Farmscape for September 8, 2017
An Integrated Pest Management Specialist with Saskatchewan Agriculture reports the dry conditions that reduced crop yields in parts of the south this year are expanding north and creating concerns for next year's crops.
Saskatchewan Agriculture released it's weekly crop report for the period from August 29 to September 4 yesterday.
Brent Flaten, an Integrated Pest Management Specialist with Saskatchewan Agriculture, reports the extremely dry conditions that raised concerns this year are expanding and raising concerns for next year's crops.
Clip-Brent Flaten-Saskatchewan Agriculture:
It continues to be extremely dry out there.
Topsoil moisture from cropland is 76 percent short or very short across the grainbelt in Saskatchewan.
Hay land is 81 percent short or very short so that dry area has moved now into the northern grainbelt, which is OK for at this time of year as far as harvest is concerned, dry though for anybody who is wanting to seed winter wheat.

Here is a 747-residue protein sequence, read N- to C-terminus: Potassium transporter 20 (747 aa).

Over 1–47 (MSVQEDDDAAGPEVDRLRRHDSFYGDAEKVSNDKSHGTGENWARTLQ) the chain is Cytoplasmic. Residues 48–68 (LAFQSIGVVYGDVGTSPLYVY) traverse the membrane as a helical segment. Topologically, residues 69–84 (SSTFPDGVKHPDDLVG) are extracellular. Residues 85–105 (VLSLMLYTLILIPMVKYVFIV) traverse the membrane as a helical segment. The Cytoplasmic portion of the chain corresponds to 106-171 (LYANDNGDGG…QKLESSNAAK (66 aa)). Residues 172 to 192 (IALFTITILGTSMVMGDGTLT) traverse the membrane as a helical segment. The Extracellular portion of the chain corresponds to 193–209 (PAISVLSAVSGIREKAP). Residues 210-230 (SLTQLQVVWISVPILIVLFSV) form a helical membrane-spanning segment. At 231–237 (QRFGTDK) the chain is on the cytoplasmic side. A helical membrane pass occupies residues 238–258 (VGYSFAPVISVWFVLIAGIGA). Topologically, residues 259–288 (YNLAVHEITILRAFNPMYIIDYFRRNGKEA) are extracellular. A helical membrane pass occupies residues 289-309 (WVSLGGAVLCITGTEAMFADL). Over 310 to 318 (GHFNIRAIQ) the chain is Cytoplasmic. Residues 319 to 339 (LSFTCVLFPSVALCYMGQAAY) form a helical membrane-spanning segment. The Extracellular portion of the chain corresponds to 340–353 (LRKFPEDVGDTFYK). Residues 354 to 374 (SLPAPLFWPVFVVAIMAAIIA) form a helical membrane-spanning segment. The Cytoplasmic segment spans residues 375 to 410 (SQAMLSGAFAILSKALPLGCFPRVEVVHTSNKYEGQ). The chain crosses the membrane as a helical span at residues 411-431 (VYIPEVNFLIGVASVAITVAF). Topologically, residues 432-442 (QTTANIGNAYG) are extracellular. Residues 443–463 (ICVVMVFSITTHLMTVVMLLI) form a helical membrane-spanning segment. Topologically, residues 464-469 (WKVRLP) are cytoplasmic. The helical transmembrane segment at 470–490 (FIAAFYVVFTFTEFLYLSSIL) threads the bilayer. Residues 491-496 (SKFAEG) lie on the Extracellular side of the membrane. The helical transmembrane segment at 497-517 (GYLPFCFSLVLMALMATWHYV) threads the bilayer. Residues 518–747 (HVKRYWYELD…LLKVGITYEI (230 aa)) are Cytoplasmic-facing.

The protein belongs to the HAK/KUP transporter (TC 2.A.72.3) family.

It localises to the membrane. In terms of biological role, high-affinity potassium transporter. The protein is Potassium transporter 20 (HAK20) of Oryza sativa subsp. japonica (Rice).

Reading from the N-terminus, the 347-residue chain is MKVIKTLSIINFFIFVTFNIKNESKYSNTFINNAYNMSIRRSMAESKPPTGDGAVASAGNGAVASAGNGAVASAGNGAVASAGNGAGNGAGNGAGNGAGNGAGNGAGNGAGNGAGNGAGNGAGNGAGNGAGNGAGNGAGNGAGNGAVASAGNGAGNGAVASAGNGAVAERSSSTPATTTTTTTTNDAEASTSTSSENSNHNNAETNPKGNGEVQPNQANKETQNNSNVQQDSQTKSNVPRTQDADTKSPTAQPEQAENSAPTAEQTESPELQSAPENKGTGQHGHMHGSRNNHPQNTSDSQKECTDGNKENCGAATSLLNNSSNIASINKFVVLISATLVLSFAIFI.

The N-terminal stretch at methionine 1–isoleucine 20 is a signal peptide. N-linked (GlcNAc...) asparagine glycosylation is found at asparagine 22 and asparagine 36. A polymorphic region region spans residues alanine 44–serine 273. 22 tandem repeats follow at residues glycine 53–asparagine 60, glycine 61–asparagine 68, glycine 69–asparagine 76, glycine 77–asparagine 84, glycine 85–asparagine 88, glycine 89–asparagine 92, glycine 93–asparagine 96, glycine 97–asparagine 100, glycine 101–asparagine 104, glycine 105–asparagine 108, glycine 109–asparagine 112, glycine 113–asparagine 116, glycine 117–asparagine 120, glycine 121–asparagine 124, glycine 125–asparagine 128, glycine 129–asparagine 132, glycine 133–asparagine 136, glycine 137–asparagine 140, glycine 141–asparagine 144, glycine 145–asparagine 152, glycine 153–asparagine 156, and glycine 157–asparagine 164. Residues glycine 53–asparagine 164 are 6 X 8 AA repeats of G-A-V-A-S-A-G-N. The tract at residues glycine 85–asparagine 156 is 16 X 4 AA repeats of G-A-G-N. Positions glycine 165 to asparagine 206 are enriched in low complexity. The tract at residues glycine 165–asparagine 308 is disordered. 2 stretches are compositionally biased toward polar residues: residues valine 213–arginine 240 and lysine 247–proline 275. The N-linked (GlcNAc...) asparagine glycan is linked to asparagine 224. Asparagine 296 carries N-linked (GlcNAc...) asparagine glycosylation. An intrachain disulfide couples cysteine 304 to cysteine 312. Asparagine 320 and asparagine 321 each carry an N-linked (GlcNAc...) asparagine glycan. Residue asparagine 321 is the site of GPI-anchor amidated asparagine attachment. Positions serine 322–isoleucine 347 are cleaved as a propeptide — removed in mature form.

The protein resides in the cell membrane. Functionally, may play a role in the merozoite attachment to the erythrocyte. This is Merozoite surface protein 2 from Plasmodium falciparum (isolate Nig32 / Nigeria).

The other thing is that I think most people are concerned about next year.
This past season we've been able to tap into all that extra moisture that we got last fall and during the summer last year so the crop was able to pull out and utilize that stored soil moisture where now we're going into next year, as of now, short of moisture.
We definitely want some rain later this fall prior to freeze up and into next spring and have some timely rains next year.
Flaten says we're starting to see the focus of concern from this year move into next year in terms of cropping conditions.
For Farmscape.Ca, I'm Bruce Cochrane.
*Farmscape is a presentation of Sask Pork and Manitoba Pork